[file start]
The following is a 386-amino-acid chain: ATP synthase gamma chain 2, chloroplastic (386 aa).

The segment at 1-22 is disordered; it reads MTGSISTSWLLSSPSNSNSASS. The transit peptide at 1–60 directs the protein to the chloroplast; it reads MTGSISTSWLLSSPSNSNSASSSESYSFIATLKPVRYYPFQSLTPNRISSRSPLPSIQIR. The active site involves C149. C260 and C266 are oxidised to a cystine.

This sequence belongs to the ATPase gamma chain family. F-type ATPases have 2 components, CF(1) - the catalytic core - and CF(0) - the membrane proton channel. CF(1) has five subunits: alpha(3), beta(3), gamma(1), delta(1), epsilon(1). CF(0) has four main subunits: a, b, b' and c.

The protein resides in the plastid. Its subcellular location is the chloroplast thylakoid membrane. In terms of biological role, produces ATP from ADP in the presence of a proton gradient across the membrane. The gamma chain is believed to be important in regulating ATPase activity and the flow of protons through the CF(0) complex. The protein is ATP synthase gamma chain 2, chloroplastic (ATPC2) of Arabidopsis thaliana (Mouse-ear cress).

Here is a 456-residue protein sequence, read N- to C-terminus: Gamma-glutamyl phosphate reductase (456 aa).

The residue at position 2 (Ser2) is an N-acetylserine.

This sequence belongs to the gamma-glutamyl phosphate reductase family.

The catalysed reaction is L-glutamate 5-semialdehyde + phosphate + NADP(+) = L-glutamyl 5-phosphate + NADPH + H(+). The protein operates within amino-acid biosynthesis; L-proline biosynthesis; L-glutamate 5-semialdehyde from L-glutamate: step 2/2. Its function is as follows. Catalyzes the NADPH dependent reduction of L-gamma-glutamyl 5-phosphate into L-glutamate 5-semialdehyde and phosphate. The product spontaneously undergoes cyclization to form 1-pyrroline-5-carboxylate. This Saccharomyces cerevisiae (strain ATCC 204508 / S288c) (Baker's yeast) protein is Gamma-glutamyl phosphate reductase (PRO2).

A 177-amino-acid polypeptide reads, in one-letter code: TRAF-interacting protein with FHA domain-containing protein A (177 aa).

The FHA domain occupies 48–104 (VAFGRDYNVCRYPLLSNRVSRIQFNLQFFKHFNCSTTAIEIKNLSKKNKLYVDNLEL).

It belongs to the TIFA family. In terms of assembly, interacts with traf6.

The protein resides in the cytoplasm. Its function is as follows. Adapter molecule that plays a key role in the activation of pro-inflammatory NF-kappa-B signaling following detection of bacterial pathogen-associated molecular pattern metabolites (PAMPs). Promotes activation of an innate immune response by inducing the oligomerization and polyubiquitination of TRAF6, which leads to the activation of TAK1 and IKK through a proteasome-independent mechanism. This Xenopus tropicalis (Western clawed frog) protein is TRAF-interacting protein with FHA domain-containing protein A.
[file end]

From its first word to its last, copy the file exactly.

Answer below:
The following is a 386-amino-acid chain: ATP synthase gamma chain 2, chloroplastic (386 aa).

The segment at 1-22 is disordered; it reads MTGSISTSWLLSSPSNSNSASS. The transit peptide at 1–60 directs the protein to the chloroplast; it reads MTGSISTSWLLSSPSNSNSASSSESYSFIATLKPVRYYPFQSLTPNRISSRSPLPSIQIR. The active site involves C149. C260 and C266 are oxidised to a cystine.

This sequence belongs to the ATPase gamma chain family. F-type ATPases have 2 components, CF(1) - the catalytic core - and CF(0) - the membrane proton channel. CF(1) has five subunits: alpha(3), beta(3), gamma(1), delta(1), epsilon(1). CF(0) has four main subunits: a, b, b' and c.

The protein resides in the plastid. Its subcellular location is the chloroplast thylakoid membrane. In terms of biological role, produces ATP from ADP in the presence of a proton gradient across the membrane. The gamma chain is believed to be important in regulating ATPase activity and the flow of protons through the CF(0) complex. The protein is ATP synthase gamma chain 2, chloroplastic (ATPC2) of Arabidopsis thaliana (Mouse-ear cress).

Here is a 456-residue protein sequence, read N- to C-terminus: Gamma-glutamyl phosphate reductase (456 aa).

The residue at position 2 (Ser2) is an N-acetylserine.

This sequence belongs to the gamma-glutamyl phosphate reductase family.

The catalysed reaction is L-glutamate 5-semialdehyde + phosphate + NADP(+) = L-glutamyl 5-phosphate + NADPH + H(+). The protein operates within amino-acid biosynthesis; L-proline biosynthesis; L-glutamate 5-semialdehyde from L-glutamate: step 2/2. Its function is as follows. Catalyzes the NADPH dependent reduction of L-gamma-glutamyl 5-phosphate into L-glutamate 5-semialdehyde and phosphate. The product spontaneously undergoes cyclization to form 1-pyrroline-5-carboxylate. This Saccharomyces cerevisiae (strain ATCC 204508 / S288c) (Baker's yeast) protein is Gamma-glutamyl phosphate reductase (PRO2).

A 177-amino-acid polypeptide reads, in one-letter code: TRAF-interacting protein with FHA domain-containing protein A (177 aa).

The FHA domain occupies 48–104 (VAFGRDYNVCRYPLLSNRVSRIQFNLQFFKHFNCSTTAIEIKNLSKKNKLYVDNLEL).

It belongs to the TIFA family. In terms of assembly, interacts with traf6.

The protein resides in the cytoplasm. Its function is as follows. Adapter molecule that plays a key role in the activation of pro-inflammatory NF-kappa-B signaling following detection of bacterial pathogen-associated molecular pattern metabolites (PAMPs). Promotes activation of an innate immune response by inducing the oligomerization and polyubiquitination of TRAF6, which leads to the activation of TAK1 and IKK through a proteasome-independent mechanism. This Xenopus tropicalis (Western clawed frog) protein is TRAF-interacting protein with FHA domain-containing protein A.